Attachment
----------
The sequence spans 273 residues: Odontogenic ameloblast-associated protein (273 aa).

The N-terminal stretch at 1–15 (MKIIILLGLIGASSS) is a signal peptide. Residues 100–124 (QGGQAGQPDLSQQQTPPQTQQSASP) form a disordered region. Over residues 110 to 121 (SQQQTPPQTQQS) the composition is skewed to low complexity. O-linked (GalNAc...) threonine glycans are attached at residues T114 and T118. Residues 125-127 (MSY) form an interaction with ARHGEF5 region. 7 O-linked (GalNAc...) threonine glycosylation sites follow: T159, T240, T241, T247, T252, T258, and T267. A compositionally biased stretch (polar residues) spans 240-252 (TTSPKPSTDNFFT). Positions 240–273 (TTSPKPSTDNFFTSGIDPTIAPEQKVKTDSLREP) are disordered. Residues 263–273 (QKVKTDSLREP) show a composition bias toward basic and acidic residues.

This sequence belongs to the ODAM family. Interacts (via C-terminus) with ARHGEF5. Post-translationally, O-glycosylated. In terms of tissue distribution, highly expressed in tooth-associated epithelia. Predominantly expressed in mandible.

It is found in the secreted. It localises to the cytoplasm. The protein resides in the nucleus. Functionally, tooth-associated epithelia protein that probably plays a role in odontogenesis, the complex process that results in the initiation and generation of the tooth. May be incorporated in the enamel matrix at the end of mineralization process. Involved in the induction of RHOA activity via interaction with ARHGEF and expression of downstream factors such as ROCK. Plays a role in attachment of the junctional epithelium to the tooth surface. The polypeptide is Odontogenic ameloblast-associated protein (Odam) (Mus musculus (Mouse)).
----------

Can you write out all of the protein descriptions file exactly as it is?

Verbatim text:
The sequence spans 273 residues: Odontogenic ameloblast-associated protein (273 aa).

The N-terminal stretch at 1–15 (MKIIILLGLIGASSS) is a signal peptide. Residues 100–124 (QGGQAGQPDLSQQQTPPQTQQSASP) form a disordered region. Over residues 110 to 121 (SQQQTPPQTQQS) the composition is skewed to low complexity. O-linked (GalNAc...) threonine glycans are attached at residues T114 and T118. Residues 125-127 (MSY) form an interaction with ARHGEF5 region. 7 O-linked (GalNAc...) threonine glycosylation sites follow: T159, T240, T241, T247, T252, T258, and T267. A compositionally biased stretch (polar residues) spans 240-252 (TTSPKPSTDNFFT). Positions 240–273 (TTSPKPSTDNFFTSGIDPTIAPEQKVKTDSLREP) are disordered. Residues 263–273 (QKVKTDSLREP) show a composition bias toward basic and acidic residues.

This sequence belongs to the ODAM family. Interacts (via C-terminus) with ARHGEF5. Post-translationally, O-glycosylated. In terms of tissue distribution, highly expressed in tooth-associated epithelia. Predominantly expressed in mandible.

It is found in the secreted. It localises to the cytoplasm. The protein resides in the nucleus. Functionally, tooth-associated epithelia protein that probably plays a role in odontogenesis, the complex process that results in the initiation and generation of the tooth. May be incorporated in the enamel matrix at the end of mineralization process. Involved in the induction of RHOA activity via interaction with ARHGEF and expression of downstream factors such as ROCK. Plays a role in attachment of the junctional epithelium to the tooth surface. The polypeptide is Odontogenic ameloblast-associated protein (Odam) (Mus musculus (Mouse)).